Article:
With this one you're probably going "huh?" Well I love having flowers around, but often times store bought bouquets come in plastic, after having been trucked to the store to be sold. They also die pretty quick and then end up in the trash if you don't have compost. This is why I started drying flowers. 

You can keep them as bouquets to decorate with more long term or press them and turn them into art! I have really been enjoying some of the art tutorials on YouTube and many involve dry flowers.

This video from Artsy Madwoman on YouTube shows how to preserve flowers in resin which is super cool and would make such cute gifts for friends and family. Keep in mind though the other products you'd need for any crafts and aim for the more environmentally friendly options when possible!

This isn't the most amazing, over the top way to reduce waste, but it does help and of course it involves plants ;-)

image of dried flowers on a table with a candle and camera in the background

5. Planting native flower species 

Whether that be in a garden or a balcony planter, if you have outdoor space plant some native flower species. This isn't exactly to help reduce waste, BUT it does help with the bee population. Native flowering plants are what bees use to pollinate, make honey, and basically survive. 

Many people pull out native flowering plants, labeling them "weeds" when these plants are the ones bees and other pollinators love the most. Similar to the next suggestion it won't necessarily reduce waste, but if you like cut flowers you can grow your own native flower species, then dry them out to keep for years (I have some pressed flowers that are 9+ years old!). Every little bit helps really. 

high res a ruby red flower -  from Burst

6. Growing your own vegetables

Fresh local vegetables are not always super accessible to everyone. For example I live in and city and there are multiple different farmers markets in the summer time selling local produce, and I can reach them all on the city bus. This is not always the case for everyone.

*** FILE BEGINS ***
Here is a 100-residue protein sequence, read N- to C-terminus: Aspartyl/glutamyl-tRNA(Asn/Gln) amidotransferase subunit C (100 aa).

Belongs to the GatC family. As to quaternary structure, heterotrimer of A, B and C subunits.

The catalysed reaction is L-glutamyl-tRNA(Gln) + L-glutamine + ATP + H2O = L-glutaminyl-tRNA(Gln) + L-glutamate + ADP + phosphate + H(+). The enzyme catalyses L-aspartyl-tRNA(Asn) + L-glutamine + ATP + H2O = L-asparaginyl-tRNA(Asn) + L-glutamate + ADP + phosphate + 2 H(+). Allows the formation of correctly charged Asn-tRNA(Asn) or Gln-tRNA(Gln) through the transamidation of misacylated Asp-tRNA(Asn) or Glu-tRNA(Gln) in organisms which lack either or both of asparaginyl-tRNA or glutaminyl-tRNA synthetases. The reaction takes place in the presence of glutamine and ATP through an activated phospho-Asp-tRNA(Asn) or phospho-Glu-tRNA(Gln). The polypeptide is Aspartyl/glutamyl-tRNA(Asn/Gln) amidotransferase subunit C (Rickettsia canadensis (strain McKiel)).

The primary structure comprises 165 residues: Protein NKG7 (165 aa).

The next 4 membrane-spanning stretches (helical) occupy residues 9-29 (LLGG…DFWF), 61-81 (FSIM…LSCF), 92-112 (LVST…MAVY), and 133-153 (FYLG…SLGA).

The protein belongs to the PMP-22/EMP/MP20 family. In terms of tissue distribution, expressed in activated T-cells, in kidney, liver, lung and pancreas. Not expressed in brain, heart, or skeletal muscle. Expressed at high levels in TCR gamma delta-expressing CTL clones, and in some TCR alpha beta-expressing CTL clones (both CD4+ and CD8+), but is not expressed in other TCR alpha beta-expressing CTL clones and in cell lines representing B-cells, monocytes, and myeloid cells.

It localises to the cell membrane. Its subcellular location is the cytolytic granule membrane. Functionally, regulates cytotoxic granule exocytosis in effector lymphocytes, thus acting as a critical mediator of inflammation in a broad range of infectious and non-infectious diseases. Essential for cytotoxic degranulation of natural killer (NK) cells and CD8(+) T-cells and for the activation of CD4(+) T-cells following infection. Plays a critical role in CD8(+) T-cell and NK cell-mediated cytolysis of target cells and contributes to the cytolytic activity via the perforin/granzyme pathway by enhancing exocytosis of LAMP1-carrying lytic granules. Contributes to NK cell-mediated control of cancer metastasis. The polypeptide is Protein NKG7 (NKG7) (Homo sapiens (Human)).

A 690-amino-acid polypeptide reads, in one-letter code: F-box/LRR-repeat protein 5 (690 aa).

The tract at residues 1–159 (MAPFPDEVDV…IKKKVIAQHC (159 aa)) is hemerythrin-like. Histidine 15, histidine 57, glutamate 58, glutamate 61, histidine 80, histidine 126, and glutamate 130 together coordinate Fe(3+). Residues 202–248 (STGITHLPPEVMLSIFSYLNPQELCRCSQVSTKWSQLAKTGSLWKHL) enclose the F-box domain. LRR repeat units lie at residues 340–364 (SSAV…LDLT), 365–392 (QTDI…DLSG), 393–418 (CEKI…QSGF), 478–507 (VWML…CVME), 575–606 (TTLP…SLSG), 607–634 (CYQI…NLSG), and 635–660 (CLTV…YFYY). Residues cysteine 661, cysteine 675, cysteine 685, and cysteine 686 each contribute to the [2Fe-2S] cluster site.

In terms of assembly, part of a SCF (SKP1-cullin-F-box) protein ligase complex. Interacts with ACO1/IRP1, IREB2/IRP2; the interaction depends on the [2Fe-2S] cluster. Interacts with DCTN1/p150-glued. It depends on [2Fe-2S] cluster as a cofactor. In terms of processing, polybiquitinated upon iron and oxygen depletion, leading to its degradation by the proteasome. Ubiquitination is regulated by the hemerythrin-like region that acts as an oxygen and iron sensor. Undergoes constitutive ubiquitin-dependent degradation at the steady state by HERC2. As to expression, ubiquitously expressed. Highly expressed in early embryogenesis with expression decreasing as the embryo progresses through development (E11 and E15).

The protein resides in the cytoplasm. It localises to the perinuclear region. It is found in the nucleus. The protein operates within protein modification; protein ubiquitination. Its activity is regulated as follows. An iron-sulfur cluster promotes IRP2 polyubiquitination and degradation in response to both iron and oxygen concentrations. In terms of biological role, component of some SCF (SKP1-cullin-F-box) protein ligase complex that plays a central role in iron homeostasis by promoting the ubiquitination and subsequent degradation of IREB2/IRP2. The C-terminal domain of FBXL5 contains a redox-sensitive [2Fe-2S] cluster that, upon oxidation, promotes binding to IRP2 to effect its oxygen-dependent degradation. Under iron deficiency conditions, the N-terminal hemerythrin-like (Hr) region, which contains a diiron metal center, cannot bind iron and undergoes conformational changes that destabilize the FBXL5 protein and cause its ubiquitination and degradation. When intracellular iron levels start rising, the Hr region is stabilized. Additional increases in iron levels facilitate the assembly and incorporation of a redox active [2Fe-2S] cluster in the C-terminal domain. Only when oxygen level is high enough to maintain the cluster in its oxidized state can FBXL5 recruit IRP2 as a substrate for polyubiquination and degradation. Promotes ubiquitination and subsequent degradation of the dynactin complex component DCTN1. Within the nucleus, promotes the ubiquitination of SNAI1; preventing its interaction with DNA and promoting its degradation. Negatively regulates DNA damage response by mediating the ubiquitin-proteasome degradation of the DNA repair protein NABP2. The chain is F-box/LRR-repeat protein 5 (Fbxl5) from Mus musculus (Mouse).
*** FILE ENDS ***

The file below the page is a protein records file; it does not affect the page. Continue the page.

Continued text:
A good way around this if you have outdoor space is to grow your own vegetables. Even if you don't have outdoor space there are some indoor vegetable growing set ups that are great for growing some smaller veggies (such as lettuce, or anything that doesn't get super large). 

This means you can have fresh vegetables often and don't need to worry about buying 3 or 4 of something and it going bad. I despise finding mouldy or bad vegetables in my fridge, such a waste of money. It also means your vegetables didn't need to travel through multiple countries in a truck for you to have them. Also they come plastic free! 

Box of Harvest Vegetables

7. Rain water catchment

Lastly, rain water catchment. This isn't something I have been able to figure out how to do in my particular apartment situation (completely covered balcony, lots of pigeons), but it can be very impactful. 

Plants often don't enjoy the chemicals we put in our water and this often means either buying a filter system or buying bottles of filtered water. Although a water filter isn't as bad as buying bottled water it often isn't great especially if you're somewhere where you wouldn't need it for the water to be potable. 

Enter rain water catchment. Rain water is great for your plants and means you don't need to buy filters or bottles. Sure you can also leave your tap water out for a couple days to have some of the chemicals dissipate, but that doesn't always work the best. Rain water is a great alternative. Use it on indoor and outdoor plants a like. Especially easy if you have eaves troughs. 

Moisture gathers on a leaf - From Burst

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Well friends, I hope you enjoyed my suggestions. If you have anymore to add then throw them in the comments. I will do an update on the Bokashi system in a few months.